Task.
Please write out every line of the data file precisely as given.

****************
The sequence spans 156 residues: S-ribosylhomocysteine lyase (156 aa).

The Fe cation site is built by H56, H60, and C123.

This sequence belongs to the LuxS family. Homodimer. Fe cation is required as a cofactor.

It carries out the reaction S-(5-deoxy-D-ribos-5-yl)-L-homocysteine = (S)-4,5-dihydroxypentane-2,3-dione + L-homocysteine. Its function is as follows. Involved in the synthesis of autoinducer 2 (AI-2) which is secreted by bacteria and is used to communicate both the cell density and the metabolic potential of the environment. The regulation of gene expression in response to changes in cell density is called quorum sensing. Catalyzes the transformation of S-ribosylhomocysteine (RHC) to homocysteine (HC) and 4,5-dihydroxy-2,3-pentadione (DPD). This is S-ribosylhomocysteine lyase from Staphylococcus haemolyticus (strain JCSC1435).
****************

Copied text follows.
The sequence spans 156 residues: S-ribosylhomocysteine lyase (156 aa).

The Fe cation site is built by H56, H60, and C123.

This sequence belongs to the LuxS family. Homodimer. Fe cation is required as a cofactor.

It carries out the reaction S-(5-deoxy-D-ribos-5-yl)-L-homocysteine = (S)-4,5-dihydroxypentane-2,3-dione + L-homocysteine. Its function is as follows. Involved in the synthesis of autoinducer 2 (AI-2) which is secreted by bacteria and is used to communicate both the cell density and the metabolic potential of the environment. The regulation of gene expression in response to changes in cell density is called quorum sensing. Catalyzes the transformation of S-ribosylhomocysteine (RHC) to homocysteine (HC) and 4,5-dihydroxy-2,3-pentadione (DPD). This is S-ribosylhomocysteine lyase from Staphylococcus haemolyticus (strain JCSC1435).